The early 19th century saw the rise of indutrialisation in Britain, after the development of the spinning Jenny by Arkwright. In the 1790s the well paid and respected weaver was overtaken by mechanisation and became one of many labourers (including children) in the cotton factories. Luddite rebellions  broke out against automated machinery. England was changing from rural to industrial with the smoke filling Northern towns.

For the first 8 years of Turner’s life, England was fighting America which gained its independence in 1783. The early 19th century was marked by the strong antislavery movements and eventual abolition of the slave trade (in 1807 in England) between  Africa and America and by the commencement of deportation to Australia.

Turner’s England was changing from the rural scenes of Lorrain’s to smoke filled skies, from rural life to industry and travel to the Americas or Australia, from importation of slaves to their recognition as suffering human beings and from a fear of revolution against the monarchy.

Turner died in 1851.

He saw the beginning of photography 1839 by Daguerre,

He was a contemporary of David, in France (born 1748) of Goya in Spain ( born 1746)-both of whom painted pictures in relation to wars and revolutions, as France and Spain fought, and of Blake in England (1757-1827) ,Constable (1776-1837) and Thomas Girtin (1775-1802) (his personal friend of the same age).

GoyaThe Third of May 1808, 1814
Francisco de Goya y Lucientes (Spanish, 1746–1828) Oil on canvas; 8 ft. 4 3/8 in. x 11 ft. 3 7/8 in. (255 x 345 cm)
Museo Nacional del Prado, Madrid sourced on line (July 2013)  from:http://www.metmuseum.org/toah/hd/goya/hd_goya.html

The contrasting light and dark in Goya’s picture may be regarded as reflected in some of Turner’s pictures.

Queen Katherine’s Dream 2  William Blake

sourced on line (1st July 2013) from: http://www.william-blake.org/Queen-Katherine%27s-Dream-2.html

This swirling image is similar to the more abstract swirls of light and dark seen in Turner’s pictures.

Turner was born in London and kept his Cockney accent all his life. He entered the Royal Academy schools, worked with Girtin colouring prints with watercolours (ref: sourced on line (July 2013)http://en.wikipedia.org/wiki/Thomas_Girtin) ,Thomas Malton, studying architecture. Because of surrounding unrest in the world he travelled in England a lot during his early professional years skecthing (on the spot) during the summers and painting in his studio in the winters.  sourced on line (July 2013) from ref http://www.tate.org.uk/art/artists/joseph-mallord-william-turner-558


Aeneas and the Sibyl, Lake Avernus  by Joseph Mallord William Turner

Although not suggested in the  research point, I was interested to know more of Poussin.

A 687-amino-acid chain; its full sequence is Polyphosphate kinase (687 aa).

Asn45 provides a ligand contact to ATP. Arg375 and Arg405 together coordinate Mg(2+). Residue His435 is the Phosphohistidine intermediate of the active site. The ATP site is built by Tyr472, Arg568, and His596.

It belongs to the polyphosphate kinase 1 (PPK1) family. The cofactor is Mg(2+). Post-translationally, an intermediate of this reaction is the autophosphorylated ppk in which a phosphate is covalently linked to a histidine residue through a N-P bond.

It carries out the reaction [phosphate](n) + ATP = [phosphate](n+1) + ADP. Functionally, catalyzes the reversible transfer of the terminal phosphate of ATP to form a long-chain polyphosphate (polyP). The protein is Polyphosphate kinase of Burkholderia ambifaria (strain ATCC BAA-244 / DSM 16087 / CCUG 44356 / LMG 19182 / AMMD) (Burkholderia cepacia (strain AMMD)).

text reference-aourced on line (July 2013) from: http://www.nationalgallery.org.uk/artists/nicolas-poussin

Poussin was six years older than his fellow Frenchman Lorraine, born in 1594 in Normandy, living in Paris and then settling like Lorraine, in Rome. Elizabeth was queen in England

His work reflects Titian and Raphael. He had an interest in Roman myth and history. He was patronised by Cardinal Richelieu and sketched with Claude Lorrain becoming interested in depicting the countryside around Rome in a romantic and classical manner. Generally his paintings sewem to concentrate on the figures which use the landscape as a backdrop, rather than with Lorrain’s pictures which use the figures as an area of interest within the landscape.

Acis and Galatea c. 1630 Nicolas Poussin

sourced on line (July2013) from:http://www.nicolaspoussin.org/Acis-and-Galatea-c.-1630.html

here his figures so dominate the fore and mid ground that only hints of a rural background can be seen in comparison to the greater view of the countryside itself as depicted by Lorrain. Most of his pictures seem to have this balance although there are some in which the countryside fore, mid and background are a “stage set” for his figures and their story:

Ideal Landscape 1645-50  Nicolas Poussin

sourced on line (July 2013) from:http://www.nicolaspoussin.org/Ideal-Landscape-1645-50.html

Poussin’s large and sensuous or over dramatic  figures do not appeal to me –and fall within the realms of the art of the sistine chapel which is also far too full of opulence and perfection.

In a recent visit to Gawthorpe hall, we were informed that a wall was built in a crooked manner as no-one could be perfect -that was only for God, and although such religious sentiments are not my reason, I do prefer the slightly imperfect or rough to these images of excessive perfection. Turner is certainly more to my liking giving vent to a more purtanical feeling in the countryside.